My husband Richard and son David are both born negotiators. It’s like a game with them and why I never buy a car by myself or real estate without consulting one of them.
In today’s economy, though, there is a lot more that you can negotiate. I’m going a little off topic from the regular tax news, which seems to have been pretty dark lately anyway.
In the 8/10/09 edition of “Time” magazine, there is a great article called, “Let’s Make a Deal” and it’s about the growing opportunity to negotiate everything. Maybe it’s the economy, maybe it’s influence from other countries, but whatever the reason, it’s now possible to negotiate prices in places you never thought possible. Here’s some recent stories:
Lowe’s 10% off a $4,000 piece of equipment. Why? Because you asked.
Sports Authority: 10% off a watch
Whole Foods: Two packs of bacon thrown in for free
Best Buy: $25 off a $135 webcam
My son’s technique is to just ask, and then ask again and then ask again. (I think he learned that one as a kid and never outgrew it.) It’s said that if you want anything, you need to ask 6 times. Try it out!
Here are some techniques from www.TheGroceryGame.com:
Following along Teri Gault: First stop is a high end jewelry store. She starts by complimenting the sales clerk on the quality of the stock. Then she carefully moves into the seller’s personal space with an enthusiastic, on the same team style. She gets him to agree to a discount on a chain. Then once he’s agreed, she quickly hits him up with another offer. In this case, after the first discount, if she buys a second chain, she get an even better discount on both. In the end, she got $270 worth of jewelry for $215.
I was with my son the other day at a cell phone kiosk. The sales guy was bi-lingual and David kept switching Spanish and English, looking for where the salesman was more emotional. David also does the walk away close. He almost always will walk away at some point, not mad, just “No, that doesn’t work.” And then 5-10 minutes later, walks buy. In every single case, I’ve seen him get the deal back with a better discount. One time, in Juarez, he used the technique. It worked and he saved $1 USD , but it took another 45 minutes. At some point, I’ve got to factor my own time into that technique!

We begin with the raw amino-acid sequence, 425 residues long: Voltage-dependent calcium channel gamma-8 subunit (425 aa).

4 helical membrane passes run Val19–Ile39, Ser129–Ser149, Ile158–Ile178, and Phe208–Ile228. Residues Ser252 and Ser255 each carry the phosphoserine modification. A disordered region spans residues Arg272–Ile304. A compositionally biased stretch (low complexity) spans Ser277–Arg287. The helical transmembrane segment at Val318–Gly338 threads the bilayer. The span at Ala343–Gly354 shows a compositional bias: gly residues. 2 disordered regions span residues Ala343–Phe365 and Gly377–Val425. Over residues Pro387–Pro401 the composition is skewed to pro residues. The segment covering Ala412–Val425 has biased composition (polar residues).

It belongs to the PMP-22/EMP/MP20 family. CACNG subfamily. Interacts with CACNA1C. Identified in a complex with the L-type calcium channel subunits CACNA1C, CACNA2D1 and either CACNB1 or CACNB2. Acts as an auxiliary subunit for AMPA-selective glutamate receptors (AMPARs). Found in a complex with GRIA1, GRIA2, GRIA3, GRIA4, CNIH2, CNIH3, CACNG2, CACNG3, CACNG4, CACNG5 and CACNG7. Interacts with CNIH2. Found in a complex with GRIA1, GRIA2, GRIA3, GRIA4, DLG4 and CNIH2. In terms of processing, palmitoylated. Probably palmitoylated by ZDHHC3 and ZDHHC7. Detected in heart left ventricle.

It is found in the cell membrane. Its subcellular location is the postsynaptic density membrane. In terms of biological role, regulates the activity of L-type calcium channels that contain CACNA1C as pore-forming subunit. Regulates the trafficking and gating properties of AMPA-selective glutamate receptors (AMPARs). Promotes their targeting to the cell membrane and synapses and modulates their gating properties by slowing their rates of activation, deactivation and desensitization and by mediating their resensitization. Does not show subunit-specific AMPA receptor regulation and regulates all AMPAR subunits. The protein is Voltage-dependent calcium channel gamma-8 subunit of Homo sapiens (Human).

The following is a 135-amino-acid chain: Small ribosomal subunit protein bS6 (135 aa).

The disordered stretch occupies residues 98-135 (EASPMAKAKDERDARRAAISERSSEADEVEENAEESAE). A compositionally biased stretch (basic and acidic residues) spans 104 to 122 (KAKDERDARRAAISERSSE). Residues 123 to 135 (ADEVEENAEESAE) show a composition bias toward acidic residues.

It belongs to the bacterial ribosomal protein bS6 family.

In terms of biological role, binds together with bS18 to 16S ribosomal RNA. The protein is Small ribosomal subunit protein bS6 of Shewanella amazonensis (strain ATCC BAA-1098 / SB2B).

One more tip: If the person you’re talking to doesn’t have the authority to make a deal, ask for a manager. But not in a “I’m going to get you in trouble” way, rather you just need to talk to someone who can make the deal.
So, how about you? Have you tried out bargaining in places you wouldn’t have before? What’s been your response?
It’s always risky to put up a blog like this because someone is bound to call my husband Richard now or drop him an email and try to bargain a discount on a tax strategy.
Want to know a secret? You probably could do it, and get a good price, IF you acted so that the appt was held before the end of the month. That’s because my busy season starts about a week after school is back in session. And I’ll then be busy through the end of the year. By December, I’ll be working weekends just to get in all the appts I need to get in. So, there’s no incentive then for us to deal. But this month – perhaps.